Fallopian Tube Blockage 

Infertility is defined as the inability of a couple to conceive after one year of un- protected sex. One other common causes of infertility is blocks in the fallopian tube.

Fallopian Tube Blockage

Until recently this problem required microsurgery and results after surgery was never good. Over the recent years interventional radiology techniques have been extended to remove these blocks. The procedure is done under mild sedation and the patient is discharged after a few hours.

Fallopian tubes are fine little tubular structures that connect the uterus to the ovary. Once an ovum is mature it travels along the fallopian tube and it is here that fertilization takes place. Thus a block in these tubes makes fertilization impossible.

These blocks can be secondary to an infection like tuberculosis or a mucous plug. If it is a mucous plug, then removing this block can easily be achieved by passing a flexible soft wire through the blocked segment.
The procedure is normally performed on the eighth ninth or 10th day of a woman’s menstrual cycle. This is to enable pregnancy to take place in the first cycle following fallopian tube recanalization.

The procedure involves passing a small( sheath) tube into the uterine cavity through the vagina.This may cause mild discomfort. Through the sheath another smaller tube is passed into the uterine cavity and the opening to the fallopian tube intubated with the help of a guidewire. A brisk injection of contrast is made into the opening to flush out debris if present. If this procedure fails than the occluded segment is gently manipulated with a guidewire and the block removed.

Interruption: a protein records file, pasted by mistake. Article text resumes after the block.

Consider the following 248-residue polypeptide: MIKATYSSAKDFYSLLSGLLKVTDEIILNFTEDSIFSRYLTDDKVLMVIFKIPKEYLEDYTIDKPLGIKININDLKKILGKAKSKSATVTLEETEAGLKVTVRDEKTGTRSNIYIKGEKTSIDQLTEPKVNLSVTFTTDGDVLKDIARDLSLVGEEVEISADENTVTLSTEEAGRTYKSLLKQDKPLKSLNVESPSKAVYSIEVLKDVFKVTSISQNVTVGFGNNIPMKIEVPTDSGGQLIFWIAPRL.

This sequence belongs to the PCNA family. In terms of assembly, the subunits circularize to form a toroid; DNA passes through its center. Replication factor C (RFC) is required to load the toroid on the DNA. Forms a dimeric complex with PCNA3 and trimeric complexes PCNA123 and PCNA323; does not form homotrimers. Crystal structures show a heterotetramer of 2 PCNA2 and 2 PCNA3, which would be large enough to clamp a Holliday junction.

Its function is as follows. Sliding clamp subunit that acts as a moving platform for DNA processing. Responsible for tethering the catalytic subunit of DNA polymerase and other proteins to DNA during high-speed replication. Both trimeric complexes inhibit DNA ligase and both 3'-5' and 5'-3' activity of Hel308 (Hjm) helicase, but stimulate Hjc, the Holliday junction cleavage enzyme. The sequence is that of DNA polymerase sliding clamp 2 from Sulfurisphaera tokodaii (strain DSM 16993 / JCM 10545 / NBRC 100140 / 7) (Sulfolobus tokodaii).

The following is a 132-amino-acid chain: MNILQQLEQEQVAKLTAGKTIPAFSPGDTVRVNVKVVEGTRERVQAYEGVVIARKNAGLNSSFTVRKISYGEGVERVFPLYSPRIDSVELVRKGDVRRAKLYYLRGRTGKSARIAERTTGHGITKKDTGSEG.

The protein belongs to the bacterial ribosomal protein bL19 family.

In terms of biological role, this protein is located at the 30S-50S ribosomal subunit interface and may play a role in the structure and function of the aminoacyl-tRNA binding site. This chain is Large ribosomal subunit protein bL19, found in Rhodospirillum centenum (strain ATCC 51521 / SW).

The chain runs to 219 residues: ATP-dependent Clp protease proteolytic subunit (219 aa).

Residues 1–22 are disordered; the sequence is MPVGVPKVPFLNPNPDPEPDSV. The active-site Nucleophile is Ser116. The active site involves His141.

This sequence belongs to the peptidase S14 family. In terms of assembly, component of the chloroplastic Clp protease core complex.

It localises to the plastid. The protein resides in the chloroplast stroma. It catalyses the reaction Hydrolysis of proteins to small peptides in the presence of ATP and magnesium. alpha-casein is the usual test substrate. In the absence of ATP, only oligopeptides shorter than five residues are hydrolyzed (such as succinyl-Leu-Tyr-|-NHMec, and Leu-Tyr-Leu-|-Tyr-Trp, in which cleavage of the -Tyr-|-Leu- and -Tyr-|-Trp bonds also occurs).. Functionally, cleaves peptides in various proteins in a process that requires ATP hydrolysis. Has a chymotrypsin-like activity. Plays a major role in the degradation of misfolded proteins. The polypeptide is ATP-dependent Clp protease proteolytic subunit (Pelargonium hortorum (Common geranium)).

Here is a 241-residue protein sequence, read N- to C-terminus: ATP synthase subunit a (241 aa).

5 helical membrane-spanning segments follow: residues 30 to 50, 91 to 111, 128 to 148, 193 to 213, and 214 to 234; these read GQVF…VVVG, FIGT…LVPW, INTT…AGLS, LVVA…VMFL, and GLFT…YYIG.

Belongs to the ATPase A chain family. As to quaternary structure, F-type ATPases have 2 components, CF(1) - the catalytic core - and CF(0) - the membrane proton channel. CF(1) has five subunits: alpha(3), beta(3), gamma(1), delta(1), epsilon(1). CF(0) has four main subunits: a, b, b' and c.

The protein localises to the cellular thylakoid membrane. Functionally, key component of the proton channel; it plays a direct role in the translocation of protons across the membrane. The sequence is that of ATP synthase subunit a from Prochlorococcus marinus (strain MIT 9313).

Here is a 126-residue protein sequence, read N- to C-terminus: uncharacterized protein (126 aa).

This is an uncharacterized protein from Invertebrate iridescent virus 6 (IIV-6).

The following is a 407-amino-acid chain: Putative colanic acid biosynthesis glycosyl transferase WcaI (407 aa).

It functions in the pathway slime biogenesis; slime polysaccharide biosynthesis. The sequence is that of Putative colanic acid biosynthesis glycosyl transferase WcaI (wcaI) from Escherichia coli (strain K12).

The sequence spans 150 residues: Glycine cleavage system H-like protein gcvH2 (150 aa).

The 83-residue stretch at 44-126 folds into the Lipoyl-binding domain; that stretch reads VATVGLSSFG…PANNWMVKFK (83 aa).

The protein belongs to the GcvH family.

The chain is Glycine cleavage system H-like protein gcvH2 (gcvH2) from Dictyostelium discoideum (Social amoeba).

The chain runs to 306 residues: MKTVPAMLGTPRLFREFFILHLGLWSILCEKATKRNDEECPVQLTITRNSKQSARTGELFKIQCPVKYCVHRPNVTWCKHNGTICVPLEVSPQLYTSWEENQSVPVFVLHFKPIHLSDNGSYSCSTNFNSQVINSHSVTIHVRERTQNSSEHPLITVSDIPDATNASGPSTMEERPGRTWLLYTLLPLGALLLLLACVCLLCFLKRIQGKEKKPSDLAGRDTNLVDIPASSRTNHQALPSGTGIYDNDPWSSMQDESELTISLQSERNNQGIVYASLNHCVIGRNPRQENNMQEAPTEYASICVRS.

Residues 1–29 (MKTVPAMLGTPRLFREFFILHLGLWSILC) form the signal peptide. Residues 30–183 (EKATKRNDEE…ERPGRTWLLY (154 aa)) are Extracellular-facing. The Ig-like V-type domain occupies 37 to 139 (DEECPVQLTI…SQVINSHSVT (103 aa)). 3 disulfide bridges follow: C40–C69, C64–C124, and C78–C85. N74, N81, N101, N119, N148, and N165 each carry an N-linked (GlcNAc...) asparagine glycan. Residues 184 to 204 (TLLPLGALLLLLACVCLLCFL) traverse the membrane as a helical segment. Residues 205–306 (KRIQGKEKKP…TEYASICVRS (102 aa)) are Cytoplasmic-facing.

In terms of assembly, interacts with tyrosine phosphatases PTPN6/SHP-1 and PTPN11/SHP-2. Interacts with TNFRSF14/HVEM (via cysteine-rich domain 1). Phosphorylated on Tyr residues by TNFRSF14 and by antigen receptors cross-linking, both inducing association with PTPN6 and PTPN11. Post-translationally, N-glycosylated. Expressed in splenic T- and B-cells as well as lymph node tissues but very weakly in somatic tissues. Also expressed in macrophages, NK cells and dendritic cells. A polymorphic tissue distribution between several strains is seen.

Recanalization of these tubes is successful in close to 90% of the patient’s who present with cornual blocks [proximal 2 cm of the fallopian tube]. Blocks in other parts of the fallopian tube are secondary to infection and cannot be opened. It is also important to know that fallopian tubes may have disease outside usually due to adhesions. These have to be ruled out by a laparoscopy before a patient is taken up for fallopian tube recanalization.

Close to 40% of the patient’s who undergo successful tubal recanalization conceive within the first 6 months. However, it is important that the male partener is fully investigated and all abnormalities corrected before this procedure is taken up.

Tubes that have been recanalized may occlude again and then the procedure can be repeated.

Following the procedure the patient may have mild cramps and little bleeding for a few days. However all patients are encouraged to resume normal activities and have a normal sexual relationship.


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